Fertile Ground brings to light the extraordinary “factories in the field” that are at the heart of California’s agricultural economy and each year produce two-thirds of all of America’s fruits, vegetables and nuts. The images capture the arrays of nascent seedlings, peeking through plastic pathways or hiding in hoop houses along well irrigated, rolling hillsides bathed in coastal fog.
In the tradition of the New Topographics photographers such as Robert Adams and Lewis Baltz, the juxtaposition of serene beauty and abundance with hyper-functional, irrigation, planting and harvesting infrastructure raises difficult artistic and societal questions. One cannot help but wonder, what is the future of our food, the land and the workers in an era of climate change, scarce water resources, our waffling positions on immigration and immigrants?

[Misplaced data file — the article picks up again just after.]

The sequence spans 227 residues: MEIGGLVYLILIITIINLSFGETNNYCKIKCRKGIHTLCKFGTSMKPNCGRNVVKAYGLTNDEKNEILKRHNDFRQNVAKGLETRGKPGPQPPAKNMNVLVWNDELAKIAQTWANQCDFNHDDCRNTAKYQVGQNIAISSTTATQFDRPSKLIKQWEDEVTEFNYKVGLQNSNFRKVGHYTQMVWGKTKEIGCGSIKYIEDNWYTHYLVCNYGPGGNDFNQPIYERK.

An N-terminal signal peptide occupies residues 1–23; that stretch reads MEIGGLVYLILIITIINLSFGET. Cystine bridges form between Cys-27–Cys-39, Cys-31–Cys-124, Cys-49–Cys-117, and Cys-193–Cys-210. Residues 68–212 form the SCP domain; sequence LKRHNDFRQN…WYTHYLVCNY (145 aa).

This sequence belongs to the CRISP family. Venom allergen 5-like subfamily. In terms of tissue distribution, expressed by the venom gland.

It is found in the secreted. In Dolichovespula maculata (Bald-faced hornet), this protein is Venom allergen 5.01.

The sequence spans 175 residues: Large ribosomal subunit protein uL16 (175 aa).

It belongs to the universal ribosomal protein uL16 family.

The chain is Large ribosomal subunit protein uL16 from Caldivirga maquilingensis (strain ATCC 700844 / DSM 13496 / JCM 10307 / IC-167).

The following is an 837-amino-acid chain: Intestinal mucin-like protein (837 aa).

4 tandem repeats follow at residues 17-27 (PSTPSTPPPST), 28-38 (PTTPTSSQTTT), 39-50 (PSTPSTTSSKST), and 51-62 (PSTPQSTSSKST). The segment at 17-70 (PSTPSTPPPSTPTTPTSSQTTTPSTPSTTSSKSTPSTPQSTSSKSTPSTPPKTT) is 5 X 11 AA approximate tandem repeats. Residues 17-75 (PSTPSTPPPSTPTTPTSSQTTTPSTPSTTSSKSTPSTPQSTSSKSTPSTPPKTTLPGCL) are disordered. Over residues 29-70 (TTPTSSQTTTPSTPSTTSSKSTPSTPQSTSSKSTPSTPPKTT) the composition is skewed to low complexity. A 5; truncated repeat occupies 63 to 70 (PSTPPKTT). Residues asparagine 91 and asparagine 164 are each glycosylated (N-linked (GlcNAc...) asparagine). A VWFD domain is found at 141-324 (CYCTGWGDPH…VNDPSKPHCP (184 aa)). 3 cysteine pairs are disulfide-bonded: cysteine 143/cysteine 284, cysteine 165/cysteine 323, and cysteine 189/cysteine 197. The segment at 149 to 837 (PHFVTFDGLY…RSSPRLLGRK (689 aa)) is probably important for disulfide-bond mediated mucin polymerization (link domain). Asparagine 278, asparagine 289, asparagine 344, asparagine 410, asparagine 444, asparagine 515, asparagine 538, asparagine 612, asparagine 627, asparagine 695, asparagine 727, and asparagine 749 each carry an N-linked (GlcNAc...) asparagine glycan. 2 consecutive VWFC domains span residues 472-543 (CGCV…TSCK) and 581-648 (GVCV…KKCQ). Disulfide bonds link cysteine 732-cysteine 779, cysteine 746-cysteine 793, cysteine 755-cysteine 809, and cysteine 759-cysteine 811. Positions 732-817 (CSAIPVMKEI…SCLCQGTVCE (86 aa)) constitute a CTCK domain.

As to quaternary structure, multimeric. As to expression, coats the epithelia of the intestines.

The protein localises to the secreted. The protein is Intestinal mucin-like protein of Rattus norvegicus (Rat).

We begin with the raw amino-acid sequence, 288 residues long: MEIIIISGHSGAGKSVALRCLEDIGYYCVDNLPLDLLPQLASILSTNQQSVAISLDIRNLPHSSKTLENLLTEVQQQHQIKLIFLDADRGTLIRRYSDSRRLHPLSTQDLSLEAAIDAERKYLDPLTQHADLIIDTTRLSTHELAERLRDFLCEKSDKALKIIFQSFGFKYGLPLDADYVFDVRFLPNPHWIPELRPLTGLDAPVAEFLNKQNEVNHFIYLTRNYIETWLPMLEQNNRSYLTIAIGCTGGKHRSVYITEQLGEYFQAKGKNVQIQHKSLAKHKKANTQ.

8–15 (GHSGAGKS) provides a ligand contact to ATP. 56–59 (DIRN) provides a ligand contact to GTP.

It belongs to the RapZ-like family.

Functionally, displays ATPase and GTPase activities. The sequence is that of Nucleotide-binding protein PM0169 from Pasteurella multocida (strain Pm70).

The work is also deeply personal for the artists. Ellen’s immigrant parents instilled in her an unending appreciation for the country’s embrace of immigrants, the abundance that has fueled the American Dream for so many, and yet also the sheer delight of picking fresh berries that had once staved off bitter hunger during the destruction of Jewish life in Europe.